Hoenlein, who is a master of the media and could teach a class on how to talk to
reporters and politicians with authority and clarity, Stone is more
down-to-earth and matter- of-fact, but comes across as a natural leader with
inner strength and conviction.
Stone has said that his goals as chairman
include prioritizing the fight against the delegitimization of Israel,
strengthening ties with Israel and promoting unity among the American Jewish
He, like Hoenlein, is convinced that American Jewish leaders –
and Israel – should be conveying an image of strength to the
“Malcolm made the point that it’s very important to not show
weakness, and perceptions in this part of the world of weakness come very, very
easily,” he argued. “There was no more eloquent statement of this that I’ve ever
heard than when we met with Arab leaders for the first time as the Arab Spring
was in its infancy and [Hosni] Mubarak had been deposed. The first thing
they raised was that America would pay a price for a long time in terms of the
trust allies would have in the United States because of the way it had not stood
up for Mubarak.
“I’m not saying what we should have done or not have done
about Mubarak, but that was a very important statement on their part about the
way things are perceived.”
When it comes to fighting the delegitimization
of Israel around the globe, Stone is especially tough: “It’s very important to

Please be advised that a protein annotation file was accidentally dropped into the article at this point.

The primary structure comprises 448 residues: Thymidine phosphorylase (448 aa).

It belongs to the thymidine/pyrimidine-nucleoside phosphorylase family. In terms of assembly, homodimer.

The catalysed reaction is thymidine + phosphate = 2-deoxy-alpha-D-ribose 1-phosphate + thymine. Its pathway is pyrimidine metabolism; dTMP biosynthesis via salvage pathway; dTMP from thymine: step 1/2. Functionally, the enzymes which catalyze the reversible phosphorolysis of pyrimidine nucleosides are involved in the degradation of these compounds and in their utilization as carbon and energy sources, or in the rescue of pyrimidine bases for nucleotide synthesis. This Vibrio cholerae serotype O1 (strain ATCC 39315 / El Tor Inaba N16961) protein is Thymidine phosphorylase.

understand, contrary to what some scholars and even well-meaning people have
said, that delegitimization is not simply criticism of Israeli policies or
disagreement with Israeli policies.
“It’s a whole new way of attack that
is based on pounding away at repeating large lies, that if you don’t counter
them, and they’re said by enough people over time, they’re very difficult to
“There’s a double standard that really is today’s form of
respectable anti-Semitism. And you have to recognize it for that. It’s a
tremendous amount of the effort that we are exerting now as a Conference... and
we need to do much more.”
Asked about the role of US Jewry in this year’s
presidential elections, Stone stressed that the US-Israel relationship should
remain strong, no matter what the result.
“I don’t know how the Jewish
vote is going to come out in this election. Before every election, there seems
to be a prediction that the Jewish vote is going to be more heavily Republican
than in the last election, and a lot of times it doesn’t happen, although I